IVA's or Individual Voluntary Arrangements were introduced by the government as part of the Insolvency Act 1986 as a way for people to overcome debt problems without resorting to bankruptcy. Under the terms of the IVA you commit to paying a single affordable monthly payment for a fixed period of time. These payments are then distributed to your creditors to pay off your debts. At the end of the IVA any remaining debts will be written off leaving you debt free.
To qualify for an IVA you must usually have debts of greater than £6,000 which you are unable to repay even through the release of any material assets you may have. These debts will generally need to be spread between at least two or three different creditors. You must also have a regular income and be able to make payments sufficiently high enough to satisfy your creditors.
The exact amount you pay each month will be negotiated with your creditors. In short you will be expected to pay as much as you can reasonably afford based upon your current earnings and expenditure. You will be expected to live reasonably and so you should have sufficient income to meet essential domestic needs i.e. the cost of food, clothing, rent/mortgage/ utility bills, insurance and child care etc.
There is no fixed standard amount of debt that will be written off by entering into an IVA. The exact amount will be dependent on negotiations with your creditors based on what you can reasonably afford. In general however creditors are unlikely to accept an IVA in which more than two thirds of the debt is written off.
Legally the maximum length that an IVA can last is seven years. Generally however IVA repayments will usually be made for a period of up to five years (sixty months). Individual Voluntary Arrangements allow a large amount of flexibility and so the exact repayment period will vary significantly from case to case.
IVA legislation only applies to England, Wales and Northern Ireland. The Scottish equivalent of an IVA is known as a Trust Deed. To qualify for a Trust Deed you must be a resident in Scotland. Trust Deeds are similar to IVA's in that they intended to help people to overcome their debt problems without filing for bankruptcy.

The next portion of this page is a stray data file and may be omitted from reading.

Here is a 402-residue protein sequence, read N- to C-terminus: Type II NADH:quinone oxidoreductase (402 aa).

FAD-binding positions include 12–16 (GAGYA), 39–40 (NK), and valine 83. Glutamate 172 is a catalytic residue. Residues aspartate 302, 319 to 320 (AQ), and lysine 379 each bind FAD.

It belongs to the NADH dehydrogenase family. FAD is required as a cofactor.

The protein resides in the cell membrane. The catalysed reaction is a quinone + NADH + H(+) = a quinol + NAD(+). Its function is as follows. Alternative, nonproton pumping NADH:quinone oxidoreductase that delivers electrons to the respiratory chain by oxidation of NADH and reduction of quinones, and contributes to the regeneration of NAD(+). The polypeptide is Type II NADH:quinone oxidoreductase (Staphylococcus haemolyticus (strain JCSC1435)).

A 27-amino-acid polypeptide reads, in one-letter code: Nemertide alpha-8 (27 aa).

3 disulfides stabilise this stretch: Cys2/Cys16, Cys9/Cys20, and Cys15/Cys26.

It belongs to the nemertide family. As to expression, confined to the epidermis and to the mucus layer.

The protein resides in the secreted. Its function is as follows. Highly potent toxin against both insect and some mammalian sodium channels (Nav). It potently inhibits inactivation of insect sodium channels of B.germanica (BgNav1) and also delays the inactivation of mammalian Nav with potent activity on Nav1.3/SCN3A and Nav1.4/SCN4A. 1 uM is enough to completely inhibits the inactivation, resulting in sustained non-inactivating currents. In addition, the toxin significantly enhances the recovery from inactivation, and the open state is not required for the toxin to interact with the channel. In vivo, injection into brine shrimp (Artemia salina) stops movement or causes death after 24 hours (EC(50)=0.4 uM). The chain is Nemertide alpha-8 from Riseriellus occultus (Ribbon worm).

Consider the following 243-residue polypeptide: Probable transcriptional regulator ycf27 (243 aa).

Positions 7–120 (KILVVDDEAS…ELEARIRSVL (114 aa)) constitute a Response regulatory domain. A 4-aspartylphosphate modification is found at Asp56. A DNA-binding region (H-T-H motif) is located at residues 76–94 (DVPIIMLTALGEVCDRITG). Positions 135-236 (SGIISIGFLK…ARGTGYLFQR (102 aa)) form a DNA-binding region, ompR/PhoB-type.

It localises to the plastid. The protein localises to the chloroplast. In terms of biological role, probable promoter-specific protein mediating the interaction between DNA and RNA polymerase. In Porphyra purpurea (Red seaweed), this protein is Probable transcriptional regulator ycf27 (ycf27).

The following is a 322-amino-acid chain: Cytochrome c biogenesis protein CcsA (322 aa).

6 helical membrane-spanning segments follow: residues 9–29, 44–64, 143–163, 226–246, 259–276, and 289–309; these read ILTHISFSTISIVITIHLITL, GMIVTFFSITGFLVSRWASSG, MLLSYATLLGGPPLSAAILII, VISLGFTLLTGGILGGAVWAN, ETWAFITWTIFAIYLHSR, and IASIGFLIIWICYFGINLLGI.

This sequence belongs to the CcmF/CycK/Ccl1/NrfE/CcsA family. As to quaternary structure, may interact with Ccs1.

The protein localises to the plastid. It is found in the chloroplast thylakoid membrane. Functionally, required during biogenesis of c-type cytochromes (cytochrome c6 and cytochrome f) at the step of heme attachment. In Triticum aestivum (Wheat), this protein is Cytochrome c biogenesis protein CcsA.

Where Trust Deeds differ from IVA's is that they are designed to last for a fixed period of 48 months rather than the 60 month repayment period of an IVA.
While the answer to this question will depend on your own financial circumstances, IVA's do have a number of advantages over bankruptcy. An IVA is a private agreement between yourself and your creditors and unlike with bankruptcy your name won't be printed in your local newspaper. Individual Voluntary Arrangements also usually allow you a greater amount of flexibility and control over your debt repayments.
Every person has a personal credit rating based on their previous credit history and other factors such as age and employment status. Anyone entering into an IVA, or indeed bankruptcy, will have this included in their credit file for six years before it is removed.
If you are self employed and you are having problems with debt, then in certain circumstances an IVA will be the best possible solution. An IVA however will only be appropriate if you have debts of at least £8000.
Should a change in circumstances mean that you are unable to keep up with your payments then your IVA supervisor can recommend that your creditors accept an IVA Variation Order, the Variation Order, if accepted, will alter the original terms of the IVA and may include a reduction in your monthly repayments. If a Variation Order isn't appropriate then the IVA will fail, the likely outcome of which being bankruptcy.
At the end of the repayment period all remaining debts will be written off. Your IVA supervisor will inform your creditors that the arrangement has been successfully concluded and your credit history will be updated.
For an IVA to be accepted you must usually have a regular income mostly likely through employment. However in some cases creditors will approve an IVA in which the payments are made by a partner or relative.
The purpose of an IVA is to allow viable businesses and individuals to continue to trade by removing the burden of debt and the threats of legal action. Businesses can struggle due to a multiple of reasons beyond their control and bankruptcy or liquidation may not be the most suitable options for the traders, creditors of employees. In bankruptcy and liquidation not only do creditors lose what is currently owned, but the possibility of future recovery by way of ongoing business, is removed.
HM Revenues and Customs consider all voluntary arrangements on an individual basis and will support those where:
IVA Advice.org.uk has helped thousands of people throughout the UK to find solutions to their debt problems. To have you IVA questions answered call our free IVA helpline 0800 043 50 43 or complete our enquiry form.
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Total unsecured debt : £4000